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Logan v. State

Supreme Court of Arkansas

December 12, 2019

Rick LOGAN, Appellant
STATE of Arkansas, Appellee

Page 731




          Petitioner Rick Logan seeks permission to proceed in the trial court with a petition under Arkansas Rule of Criminal Procedure 37.1 (1989). He argues that he is entitled to collaterally attack his conviction because the Arkansas statute under which his arrest warrants were issued was subsequently declared unconstitutional by Fairchild v. Lockhart, 675 F.Supp. 469 (1987), and the Arkansas Supreme Court failed to address the issue pursuant to Arkansas Statutes Annotated sections 43-2725 to 43-2725.2, currently codified at Arkansas Code Annotated section 16-91-113.[1] Alternatively, Logan requests that this court recall the mandate for his two convictions. In addition to Logan’s petition, he has tendered a response to the State’s response and filed a motion asking this court to allow him to file it. We deny Logan’s motion to respond to the State’s response and deny Logan’s petition.

Page 732

          In 1989, this court affirmed Logan’s two convictions. Logan v. State, 300 Ark. 35, 776 S.W.2d 341 (1989)(single count of rape and a life sentence) and Logan v. State, 299 Ark. 266, 773 S.W.2d 413 (1989)(affirming six of seven counts of rape and reducing one conviction to third-degree carnal abuse, with consecutive forty-year sentences). During the pendency of Logan’s direct appeals, the Federal District Court for the Eastern District of Arkansas declared unconstitutional the statute under which Logan’s arrest warrant was issued. This issue was not addressed in either of Logan’s direct appeals, one of which involved a life sentence.

         Before July 1, 1989, Rule 37.2 of the Arkansas Rule of Criminal Procedure required a petitioner that had directly appealed a conviction to petition this court for permission to file a Rule 37 petition. Ark. R. Crim. P. 37.2 (1986). Furthermore, such a petition had to be filed within three years of the date of commitment, unless the grounds for relief would render the judgment of conviction void. Travis v. State, 286 Ark. 26, 688 S.W.2d 935 (1985).

         We first consider Logan’s motion to file his tendered response to the State’s response. We note that our rules do not expressly contemplate the filing of a response to a response in motion practice before this court. However, generally with regard to responses, our rules provide that all responses must be filed within ten calendar days. Ark. S.Ct. R. 2-1(d). The State filed its response on July 22, 2019, and Logan did not tender his response until August 8, 2019. Logan has not persuaded us that he should be exempted from the time requirement of Rule 2-1(d). Accordingly, we decline to accept it.

         Turning to the merits of Logan’s petition, we conclude that his reliance on Fairchild is unavailing. As the State notes, this court in Davis v. State, 293 Ark. 472, 474, 739 S.W.2d 150, 151 (1987), stated that Fairchild found that an arrest warrant must be issued by a detached, neutral officer who makes an independent determination of probable cause and, thus, an Arkansas statute that allowed the clerk of the court to issue an arrest warrant based on a supporting affidavit was unconstitutional. However, the Fairchild analysis further requires an assessment of whether the affidavit accompanying the warrant supported a finding of probable cause or whether an officer could nonetheless rely on the clerk’s determination in accordance with a good-faith exception as articulated in United States v. Leon, 468 U.S. 897, 104 S.Ct. 3405, 82 L.Ed.2d 677 (1984).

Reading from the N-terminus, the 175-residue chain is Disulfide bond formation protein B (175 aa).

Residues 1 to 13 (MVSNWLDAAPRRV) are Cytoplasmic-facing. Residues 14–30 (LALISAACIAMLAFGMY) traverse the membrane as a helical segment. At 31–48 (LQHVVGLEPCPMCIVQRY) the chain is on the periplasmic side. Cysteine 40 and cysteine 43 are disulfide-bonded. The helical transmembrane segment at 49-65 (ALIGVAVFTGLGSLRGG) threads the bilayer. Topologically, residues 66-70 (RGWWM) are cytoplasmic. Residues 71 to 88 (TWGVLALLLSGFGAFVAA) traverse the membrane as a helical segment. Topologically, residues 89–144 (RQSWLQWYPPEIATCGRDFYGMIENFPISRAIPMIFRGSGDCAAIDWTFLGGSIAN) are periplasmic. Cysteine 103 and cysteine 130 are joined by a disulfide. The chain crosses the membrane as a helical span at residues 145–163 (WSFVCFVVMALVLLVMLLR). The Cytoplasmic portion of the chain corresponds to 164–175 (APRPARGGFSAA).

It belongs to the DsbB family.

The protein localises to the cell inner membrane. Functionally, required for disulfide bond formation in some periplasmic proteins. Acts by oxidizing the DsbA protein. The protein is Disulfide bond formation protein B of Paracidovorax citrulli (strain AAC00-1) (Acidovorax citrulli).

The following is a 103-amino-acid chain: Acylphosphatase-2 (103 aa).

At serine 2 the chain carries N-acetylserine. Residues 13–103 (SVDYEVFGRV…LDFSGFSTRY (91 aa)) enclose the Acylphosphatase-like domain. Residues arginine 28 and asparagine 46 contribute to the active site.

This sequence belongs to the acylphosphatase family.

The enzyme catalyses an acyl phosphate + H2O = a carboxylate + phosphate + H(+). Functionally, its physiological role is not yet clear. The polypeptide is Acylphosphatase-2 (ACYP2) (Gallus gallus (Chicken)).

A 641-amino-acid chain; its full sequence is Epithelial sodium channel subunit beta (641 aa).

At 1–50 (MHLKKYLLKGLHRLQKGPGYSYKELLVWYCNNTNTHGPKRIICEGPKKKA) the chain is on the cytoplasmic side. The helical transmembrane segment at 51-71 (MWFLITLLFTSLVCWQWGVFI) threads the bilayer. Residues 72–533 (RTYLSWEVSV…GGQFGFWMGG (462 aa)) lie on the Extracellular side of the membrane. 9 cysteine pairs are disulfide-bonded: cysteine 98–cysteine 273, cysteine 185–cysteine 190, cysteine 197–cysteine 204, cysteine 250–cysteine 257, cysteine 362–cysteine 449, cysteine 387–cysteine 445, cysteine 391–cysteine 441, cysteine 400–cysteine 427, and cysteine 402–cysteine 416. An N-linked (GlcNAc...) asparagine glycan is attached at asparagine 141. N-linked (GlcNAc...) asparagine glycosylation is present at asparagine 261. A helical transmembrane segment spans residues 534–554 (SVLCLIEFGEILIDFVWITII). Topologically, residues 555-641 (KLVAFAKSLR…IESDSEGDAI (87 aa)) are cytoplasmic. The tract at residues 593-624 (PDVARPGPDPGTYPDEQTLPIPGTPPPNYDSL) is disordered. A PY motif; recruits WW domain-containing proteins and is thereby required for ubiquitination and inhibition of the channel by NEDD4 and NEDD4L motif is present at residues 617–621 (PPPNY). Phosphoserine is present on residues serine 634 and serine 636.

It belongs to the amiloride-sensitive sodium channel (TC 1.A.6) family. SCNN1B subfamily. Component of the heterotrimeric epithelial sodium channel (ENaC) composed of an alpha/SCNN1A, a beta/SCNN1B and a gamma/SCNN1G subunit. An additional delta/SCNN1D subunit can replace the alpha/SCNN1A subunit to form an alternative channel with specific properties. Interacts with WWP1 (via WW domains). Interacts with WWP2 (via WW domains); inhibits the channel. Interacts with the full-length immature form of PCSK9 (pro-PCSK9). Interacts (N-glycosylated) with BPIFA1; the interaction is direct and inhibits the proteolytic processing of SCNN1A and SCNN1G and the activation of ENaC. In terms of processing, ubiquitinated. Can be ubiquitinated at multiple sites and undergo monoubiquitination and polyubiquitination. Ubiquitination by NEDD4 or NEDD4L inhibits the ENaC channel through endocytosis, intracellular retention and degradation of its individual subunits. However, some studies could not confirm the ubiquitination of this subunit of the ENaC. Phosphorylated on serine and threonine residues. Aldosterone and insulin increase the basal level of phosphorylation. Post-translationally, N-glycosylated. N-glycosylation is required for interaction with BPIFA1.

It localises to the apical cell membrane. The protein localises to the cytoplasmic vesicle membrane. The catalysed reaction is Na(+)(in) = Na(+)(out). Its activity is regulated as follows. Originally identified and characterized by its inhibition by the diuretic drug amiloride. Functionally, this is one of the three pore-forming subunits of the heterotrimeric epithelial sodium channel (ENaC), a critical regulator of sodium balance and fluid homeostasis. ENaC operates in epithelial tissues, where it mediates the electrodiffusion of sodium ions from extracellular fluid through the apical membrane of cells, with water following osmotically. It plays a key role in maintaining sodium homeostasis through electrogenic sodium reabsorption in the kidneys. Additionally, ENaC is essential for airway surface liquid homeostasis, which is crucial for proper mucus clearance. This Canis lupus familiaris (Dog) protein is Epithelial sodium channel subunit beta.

More importantly for our analysis, even if it was found that Logan’s arrest was illegal, it does not follow that his charges should be dismissed. State v. Block, 270 Ark. 671, 672, 606 S.W.2d 362, 362 (1980). The Block court reversed a circuit court’s dismissal of charges when it was shown that the defendant was arrested without a warrant. Id. It called the proposition that a criminal "should go scot free" based on the lack of an arrest warrant "unthinkable[.]" 270 Ark. at 672, 606 S.W.2d at 362. While the Block court recognized that suppression of evidence seized pursuant to an illegal warrantless arrest was a possible consequence, Logan has not alleged that was required in his case. We hold that the error alleged by Logan is not a ground so basic that the judgment is a complete nullity. Travis, supra.

         Logan further alleges that, even if he is not entitled to relief under Rule 37, he is entitled to some form of relief for the constitutional violation. He contends that, in the case in which a life sentence was imposed, this court should have identified

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the defective warrant in its mandatory review of "all errors prejudicial to the appellant" and that this court is bound to recall its mandate because he did not receive a fair trial, he received a life sentence, and there are extraordinary circumstances because no objection at trial was possible when the federal district court had not yet found the warrant procedures in Arkansas to be unconstitutional.

          We hold that Logan fails to establish any basis for this court to recall its mandate. We will recall the mandate only in the most extraordinary circumstances. Key v. State, 2019 Ark. 202, 575 S.W.3d 554. For example, to establish the extraordinary circumstances required, we consider (1) the presence of a defect in the appellate process, (2) whether federal court proceedings have been dismissed because of an unexhausted state court claim, and (3) whether this is a death-penalty case requiring heightened scrutiny. Id. A defect in the appellate process is an error alleged to have been made by this court while reviewing ...

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